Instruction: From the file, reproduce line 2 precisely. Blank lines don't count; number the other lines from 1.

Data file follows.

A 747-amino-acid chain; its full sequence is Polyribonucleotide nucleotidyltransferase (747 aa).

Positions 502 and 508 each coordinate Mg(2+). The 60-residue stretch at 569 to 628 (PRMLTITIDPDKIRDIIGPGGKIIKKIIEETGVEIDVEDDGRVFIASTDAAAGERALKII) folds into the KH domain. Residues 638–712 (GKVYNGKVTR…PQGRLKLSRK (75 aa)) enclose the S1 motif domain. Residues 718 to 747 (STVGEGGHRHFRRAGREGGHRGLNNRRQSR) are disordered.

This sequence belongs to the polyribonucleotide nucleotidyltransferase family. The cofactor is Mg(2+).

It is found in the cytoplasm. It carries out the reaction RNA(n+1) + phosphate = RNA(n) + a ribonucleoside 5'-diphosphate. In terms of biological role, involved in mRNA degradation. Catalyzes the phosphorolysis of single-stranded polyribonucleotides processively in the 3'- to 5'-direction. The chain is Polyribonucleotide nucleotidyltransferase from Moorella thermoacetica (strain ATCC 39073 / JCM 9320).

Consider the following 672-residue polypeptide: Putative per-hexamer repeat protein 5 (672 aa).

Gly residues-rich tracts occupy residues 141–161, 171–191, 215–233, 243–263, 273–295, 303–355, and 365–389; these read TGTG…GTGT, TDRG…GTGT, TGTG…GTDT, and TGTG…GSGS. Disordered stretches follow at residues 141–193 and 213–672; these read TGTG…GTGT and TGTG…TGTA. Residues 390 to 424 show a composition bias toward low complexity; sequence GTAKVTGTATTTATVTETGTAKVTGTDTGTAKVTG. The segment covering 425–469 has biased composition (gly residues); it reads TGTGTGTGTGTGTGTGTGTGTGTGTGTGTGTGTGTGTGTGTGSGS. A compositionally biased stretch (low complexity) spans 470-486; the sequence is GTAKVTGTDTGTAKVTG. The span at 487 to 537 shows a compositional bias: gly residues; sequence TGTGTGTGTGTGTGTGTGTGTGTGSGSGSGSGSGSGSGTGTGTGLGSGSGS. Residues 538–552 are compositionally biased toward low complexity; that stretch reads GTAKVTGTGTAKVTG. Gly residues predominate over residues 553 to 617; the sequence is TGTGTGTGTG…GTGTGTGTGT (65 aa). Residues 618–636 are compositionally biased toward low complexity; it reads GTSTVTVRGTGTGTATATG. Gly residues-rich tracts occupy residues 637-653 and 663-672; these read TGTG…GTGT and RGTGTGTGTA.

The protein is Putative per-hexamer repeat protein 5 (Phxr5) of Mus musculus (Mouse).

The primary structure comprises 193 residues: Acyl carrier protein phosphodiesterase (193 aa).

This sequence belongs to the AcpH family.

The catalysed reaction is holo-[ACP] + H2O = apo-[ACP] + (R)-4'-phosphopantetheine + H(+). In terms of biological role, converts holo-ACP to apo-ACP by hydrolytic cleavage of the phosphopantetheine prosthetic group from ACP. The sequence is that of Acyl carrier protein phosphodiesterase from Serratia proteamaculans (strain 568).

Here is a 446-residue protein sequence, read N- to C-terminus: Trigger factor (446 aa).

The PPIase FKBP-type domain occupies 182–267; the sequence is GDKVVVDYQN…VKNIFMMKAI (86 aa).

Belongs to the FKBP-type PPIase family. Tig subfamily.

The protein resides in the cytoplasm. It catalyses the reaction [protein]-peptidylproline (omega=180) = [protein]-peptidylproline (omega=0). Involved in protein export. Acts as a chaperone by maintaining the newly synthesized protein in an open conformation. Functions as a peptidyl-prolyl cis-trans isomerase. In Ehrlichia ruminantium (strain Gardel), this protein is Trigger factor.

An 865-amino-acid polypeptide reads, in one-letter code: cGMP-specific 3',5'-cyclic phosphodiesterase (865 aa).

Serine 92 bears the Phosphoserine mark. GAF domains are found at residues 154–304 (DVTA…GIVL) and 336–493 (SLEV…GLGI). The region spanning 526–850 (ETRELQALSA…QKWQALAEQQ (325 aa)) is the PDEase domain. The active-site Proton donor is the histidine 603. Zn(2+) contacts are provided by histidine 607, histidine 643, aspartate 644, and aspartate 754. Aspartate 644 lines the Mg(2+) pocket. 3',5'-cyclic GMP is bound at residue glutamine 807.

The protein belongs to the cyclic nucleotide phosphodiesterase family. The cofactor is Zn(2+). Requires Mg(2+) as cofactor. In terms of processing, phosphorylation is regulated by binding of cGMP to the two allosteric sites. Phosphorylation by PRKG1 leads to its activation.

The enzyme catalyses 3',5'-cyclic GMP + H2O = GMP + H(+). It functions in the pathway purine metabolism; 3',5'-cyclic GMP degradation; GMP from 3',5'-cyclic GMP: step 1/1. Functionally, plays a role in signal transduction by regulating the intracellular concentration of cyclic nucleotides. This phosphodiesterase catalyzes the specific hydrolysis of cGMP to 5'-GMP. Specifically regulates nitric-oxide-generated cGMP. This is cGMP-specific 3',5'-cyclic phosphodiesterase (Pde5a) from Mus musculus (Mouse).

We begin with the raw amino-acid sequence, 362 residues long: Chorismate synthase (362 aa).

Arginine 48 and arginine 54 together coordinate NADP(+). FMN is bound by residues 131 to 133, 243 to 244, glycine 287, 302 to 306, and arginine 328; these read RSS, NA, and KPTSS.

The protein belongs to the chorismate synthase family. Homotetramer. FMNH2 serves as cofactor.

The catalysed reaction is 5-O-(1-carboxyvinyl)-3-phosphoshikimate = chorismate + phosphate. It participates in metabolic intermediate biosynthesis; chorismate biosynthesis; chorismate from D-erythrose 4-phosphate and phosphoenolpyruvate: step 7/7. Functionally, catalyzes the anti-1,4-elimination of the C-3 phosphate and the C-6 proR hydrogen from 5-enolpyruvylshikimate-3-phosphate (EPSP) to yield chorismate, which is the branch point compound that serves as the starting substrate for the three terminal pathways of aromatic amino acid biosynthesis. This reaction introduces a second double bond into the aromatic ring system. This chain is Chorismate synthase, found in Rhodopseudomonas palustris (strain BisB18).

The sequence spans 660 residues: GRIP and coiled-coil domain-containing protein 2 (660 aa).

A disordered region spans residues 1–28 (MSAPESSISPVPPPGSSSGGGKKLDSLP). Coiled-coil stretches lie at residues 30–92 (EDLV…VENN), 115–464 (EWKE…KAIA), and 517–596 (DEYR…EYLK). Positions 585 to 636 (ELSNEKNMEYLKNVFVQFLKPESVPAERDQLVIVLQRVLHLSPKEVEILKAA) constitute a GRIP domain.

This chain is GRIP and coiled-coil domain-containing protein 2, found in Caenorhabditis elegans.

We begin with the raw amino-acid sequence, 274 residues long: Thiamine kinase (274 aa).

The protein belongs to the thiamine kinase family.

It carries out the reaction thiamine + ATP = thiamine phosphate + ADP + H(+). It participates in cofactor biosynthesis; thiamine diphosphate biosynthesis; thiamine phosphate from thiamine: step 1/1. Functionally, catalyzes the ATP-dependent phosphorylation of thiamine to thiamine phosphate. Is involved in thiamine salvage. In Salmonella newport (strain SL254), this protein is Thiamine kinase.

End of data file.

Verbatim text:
Positions 502 and 508 each coordinate Mg(2+). The 60-residue stretch at 569 to 628 (PRMLTITIDPDKIRDIIGPGGKIIKKIIEETGVEIDVEDDGRVFIASTDAAAGERALKII) folds into the KH domain. Residues 638–712 (GKVYNGKVTR…PQGRLKLSRK (75 aa)) enclose the S1 motif domain. Residues 718 to 747 (STVGEGGHRHFRRAGREGGHRGLNNRRQSR) are disordered.